Is Crimea igniting a new cold war?
Crimea occupies a peculiar place of importance in European history. Nineteenth century Crimean war was, in general sense, the watershed of European history. With the referendum result of 16th March 2014 in Crimea, where whooping majority of 97% favored to join Russia, has sparked new debate in international spectrum with regard to viability of referendum route to resolve international territorial disputes. In last November, Ukrainian President Viktor Yanukovych’s decision sparked huge street protests when he called to pull out of an association deal with the EU that eventually led to his downfall.
With the speed by which Moscow formalized the the annexation of Crimea, a Russian majority Ukrainian city, was as predictable as half hearted response from West and it’s failure in damage control in Syrian crisis. Russian President said in his speech, when Soviet Union broke in 1991, Moscow was too weak to resist the conversion of Russian majority population in Crimea to minority in Ukraine. As the interests of Russian people jeopardized in Crimea, Putin left no stone unturned to gain control of the province and organised a referendum ‘theater’ for the world that saw people vote to join Moscow. One may be forced to believe by the TV and Newspaper headlines that we are in the midst of ‘the new cold war’. It might be soothing for various dignitaries sitting across the Atlantic as the real cold war was the only last war that America and West ‘won’.
Barring all the rhetoric, America and Europe has no stomach to impose sanctions that would really dent the Russian economy. In addition America needs Russian cooperation in various international issues ranging from Syrian crisis to energy policies. Western Europe is intrinsically knitted by the economic ties with Moscow through energy supplies only. In 2005 and 2009 EU was surprised by the Moscow when it cut off the energy supply over cost and supply dispute. Also the two week stand off between them left millions of Europeans without any power supply in the midst of bone chilling winter season. Russian supply of natural gas to EU comprises one third of total requirement which is mainly shipped through pipelines which pass through Ukraine only. Norway and Qatar supplies 30% and 10% LNG respectively to EU. Even if Obama administration flags off the LNG production in America, it won’t be able to dispatch its first shipment before 2015. During cold war, Moscow and West had very few economic ties but now they depend heavily over each other for various resources. All the economic sanctions imposed over Moscow are two sided swords which would boomerang the effects over Washington and West. Therefore, the coinage of the term ‘new cold war’ is vastly overstated. There is no doubt that recent developments in Eurasia has led to addition of new chapter in the relations between Russian and West. Putin did not shut all the possible doors of dialogue by promising not to claim additional territories of Ukraine. Washington and other major countries have shown their inclination towards not using any military power to restrict Moscow which is understood given the possible effect at a time of great economic fragility on the Continent.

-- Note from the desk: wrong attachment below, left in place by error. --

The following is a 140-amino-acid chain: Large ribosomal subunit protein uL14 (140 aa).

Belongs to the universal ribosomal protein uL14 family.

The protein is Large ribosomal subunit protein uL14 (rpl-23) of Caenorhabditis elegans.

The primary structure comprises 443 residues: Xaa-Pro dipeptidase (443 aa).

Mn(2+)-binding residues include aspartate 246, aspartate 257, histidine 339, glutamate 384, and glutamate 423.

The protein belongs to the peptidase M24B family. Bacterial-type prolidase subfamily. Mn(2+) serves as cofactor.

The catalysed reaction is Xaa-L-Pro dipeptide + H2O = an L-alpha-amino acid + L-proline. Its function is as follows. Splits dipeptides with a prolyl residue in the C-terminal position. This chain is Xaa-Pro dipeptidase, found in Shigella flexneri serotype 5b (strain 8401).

Russia has a strong trust base with Syrian regime and it supplies Syria with considerable amount of military aid. “The United States and Russia are committed to the elimination of Syrian chemical weapons in the soonest and safest manner,” Kerry said at the time. Last week Chemical weapon destruction process reached its half way mark but some observers fear that plan to eliminate Syrian chemical arsenal might get affected after recent new chill in the relation between Washington and Moscow.
Recent annexation of Crimea could have far ranging effects in Asia. The loggerhead situation over territorial jurisdiction in South China Sea between Japan, The Philippines and Vietnam on one hand and the rising China on other might witness new turns with the inability of international system backed by America and West in resisting the big powers from snatching territories under the control of another. Washington’s failure to bring Assad regime to books of justice in case of gross human rights violation and recent Crimean scenario has forced many Asian countries including India to ponder over the relevance of strong national defence capabilities in holding on to territories claimed by big powers.
Russia immediately sensing the heat of the moment went into damage control mode to counter moves by the Washington and Europe to isolate it economically and diplomatically from rest of the world. Putin’s most trusted lieutenant Igor Sechin, head of biggest Russian oil company Rosneft, would be arriving in New Delhi on 24th March for talks with External Affairs Minister Salman Khurshid and Petroleum Minister Virappa Moily. This might be a possible step by Moscow to wean New Delhi away from Washington on energy requirements-just as he did in Tokyo on 22nd March, seeking a broader connect with Japan.
It is no time for rhetoric and hypocrisy. The most viable move for Ukraine would be to understand that now it is on its own and West is circumscribed and its powers are limited. Out of the mud of the Crimea of nineteenth century, a new Italy was made and less obviously, a new Germany. Coming years would decide if world would witness reorganization of former Soviet Union from the mud of new Crimean crisis.
Is Crimea igniting a new cold war? – Vibrant Echoes
1. Indian Express : bit.ly/1dAkbJq
2. TOI : bit.ly/1kZjIG2
3. Documents (PDF): bit.ly/1gksVs4